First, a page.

Wet summer drives URI Plant Protection Clinic to record year
Todd McLeish, 401-874-7892
Homeowners, landscapers, farmers seek help diagnosing plant diseases
KINGSTON, R.I. – August 24, 2009 – The topsy-turvy weather this summer has made Heather Faubert extremely popular among gardeners, landscapers and farmers in Rhode Island.
That’s because she runs the University of Rhode Island’s Plant Protection Clinic, where she diagnoses the innumerable diseases, pests and other problems that southern New England plants battle each year. And the wet and cool summer has increased her workload tremendously.
“I usually spend about one-quarter of my time working in the plant clinic, but this year it’s more than half my time,” said Faubert, sitting behind a microscope with plastic bags containing samples of diseased plants scattered around. “I typically get about 300 samples per year to identify, but this year we’re already about 100 ahead of that pace.”
Earlier in the season, the greatest concern among commercial growers of tomatoes and potatoes was late blight, the disease responsible for the Irish potato famine and which was found throughout the region this year. Faubert visited farmers, diagnosed affected plants, and discussed options for how to save their crops from the devastating disease.
“For one grower it was too late and he had to plow under 40 acres of potatoes,” she said. “Once it gets a foothold, it spreads quickly and there’s not much you can do about it.”
The wet weather has been especially good for fungal diseases that prefer damp and cool conditions. But because each plant species tends to become infected by a different disease, it is increasingly challenging to diagnose every sample correctly. Faubert is particularly thankful that retired URI plant pathologist Noel Jackson visits the lab every week to help with especially difficult cases.
Homeowners have brought samples to the lab from a wide variety of ornamental trees that are struggling to survive this year from such causes as powdery mildew on maple trees and spider mites on spruce trees.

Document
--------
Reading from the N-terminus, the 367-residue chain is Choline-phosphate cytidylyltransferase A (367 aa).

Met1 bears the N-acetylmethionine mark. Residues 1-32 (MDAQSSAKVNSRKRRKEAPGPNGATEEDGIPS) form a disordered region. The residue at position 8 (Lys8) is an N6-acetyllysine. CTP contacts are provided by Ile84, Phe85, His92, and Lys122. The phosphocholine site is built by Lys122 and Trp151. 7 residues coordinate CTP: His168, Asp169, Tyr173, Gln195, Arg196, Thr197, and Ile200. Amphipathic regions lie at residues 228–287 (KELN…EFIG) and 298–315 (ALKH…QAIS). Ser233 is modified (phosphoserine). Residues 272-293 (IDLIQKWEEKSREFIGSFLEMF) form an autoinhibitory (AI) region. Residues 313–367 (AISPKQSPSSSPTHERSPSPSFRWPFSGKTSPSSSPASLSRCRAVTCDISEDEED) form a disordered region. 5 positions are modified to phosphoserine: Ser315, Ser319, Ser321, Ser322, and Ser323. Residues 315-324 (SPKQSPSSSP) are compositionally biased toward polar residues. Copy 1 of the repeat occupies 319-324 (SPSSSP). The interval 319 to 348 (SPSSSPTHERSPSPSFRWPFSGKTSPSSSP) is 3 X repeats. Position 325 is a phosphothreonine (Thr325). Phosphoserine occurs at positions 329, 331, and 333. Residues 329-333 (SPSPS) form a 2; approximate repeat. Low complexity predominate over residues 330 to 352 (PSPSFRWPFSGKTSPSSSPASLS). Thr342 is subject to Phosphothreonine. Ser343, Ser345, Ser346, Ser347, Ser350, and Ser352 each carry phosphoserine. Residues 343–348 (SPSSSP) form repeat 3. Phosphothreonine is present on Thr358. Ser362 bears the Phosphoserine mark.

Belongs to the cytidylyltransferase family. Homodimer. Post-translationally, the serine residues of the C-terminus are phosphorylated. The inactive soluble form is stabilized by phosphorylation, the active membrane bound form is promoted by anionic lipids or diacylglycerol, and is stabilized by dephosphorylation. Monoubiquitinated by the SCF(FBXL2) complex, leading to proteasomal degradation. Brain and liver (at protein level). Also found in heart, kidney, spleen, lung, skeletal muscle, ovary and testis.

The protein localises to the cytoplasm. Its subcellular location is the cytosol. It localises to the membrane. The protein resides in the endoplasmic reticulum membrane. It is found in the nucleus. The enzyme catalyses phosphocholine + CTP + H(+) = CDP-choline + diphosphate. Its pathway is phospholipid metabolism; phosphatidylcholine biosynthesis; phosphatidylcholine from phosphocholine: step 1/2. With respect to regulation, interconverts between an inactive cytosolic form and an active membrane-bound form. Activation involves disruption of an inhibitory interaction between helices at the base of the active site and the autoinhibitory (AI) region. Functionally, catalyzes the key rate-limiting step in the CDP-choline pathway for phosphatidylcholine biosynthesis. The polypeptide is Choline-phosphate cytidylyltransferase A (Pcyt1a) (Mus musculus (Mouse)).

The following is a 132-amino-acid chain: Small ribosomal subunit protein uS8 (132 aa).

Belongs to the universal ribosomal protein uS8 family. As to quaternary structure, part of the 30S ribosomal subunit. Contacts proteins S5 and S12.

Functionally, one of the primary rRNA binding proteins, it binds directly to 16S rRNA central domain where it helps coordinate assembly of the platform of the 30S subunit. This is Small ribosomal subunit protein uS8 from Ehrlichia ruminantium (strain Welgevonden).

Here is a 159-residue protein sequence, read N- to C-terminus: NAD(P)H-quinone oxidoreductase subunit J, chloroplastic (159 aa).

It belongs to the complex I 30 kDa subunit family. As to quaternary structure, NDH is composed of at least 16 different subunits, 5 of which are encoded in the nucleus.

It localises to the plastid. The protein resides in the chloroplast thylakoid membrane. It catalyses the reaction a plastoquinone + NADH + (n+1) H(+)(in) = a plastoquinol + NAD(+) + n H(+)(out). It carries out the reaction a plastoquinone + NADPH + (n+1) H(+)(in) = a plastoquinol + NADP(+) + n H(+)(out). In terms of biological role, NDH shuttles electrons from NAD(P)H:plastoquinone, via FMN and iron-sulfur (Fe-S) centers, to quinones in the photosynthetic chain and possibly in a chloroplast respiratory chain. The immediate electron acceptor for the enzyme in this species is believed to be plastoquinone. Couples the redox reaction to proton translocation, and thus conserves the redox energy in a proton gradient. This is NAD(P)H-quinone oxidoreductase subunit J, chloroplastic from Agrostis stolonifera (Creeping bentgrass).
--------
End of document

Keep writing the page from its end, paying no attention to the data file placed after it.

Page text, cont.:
“I’m amazed at how varied the diseases are that we’re finding,” Faubert said. “Almost every week I’m seeing things that I’ve never seen before.”
Surprisingly, the biggest repeat problem Faubert has seen this year is a lichen that has been found on increasing numbers of trees.
“Lichens don’t harm trees, but they are found growing on trees that are sick for other reasons,” she said.
The one good news about this year’s increase in plant diseases is that it has increased the visibility of the URI Plant Protection Clinic, enabling Faubert to assist more landscapers and commercial growers.
“I absolutely love this job,” Faubert said with enthusiasm. “I’m always learning something new every day, and I love working with the growers. I feel like I’m helping them produce their crop.”
Those seeking diagnosis of plant diseases and pests may deliver or mail samples to the URI Plant Protection Clinic at the Mallon Outreach Center, 3 East Alumni Ave., Kingston, RI 02881. Insects should be placed in a small container such as a prescription bottle and wrapped to protect it from breakage in the mail. Fresh plant specimens should be placed in a plastic bag and mailed in a padded mailer. Various stages of a plant’s decline should be included (not just dead samples). A $10 fee per specimen must accompany all samples. For additional information, call 401-874-2900.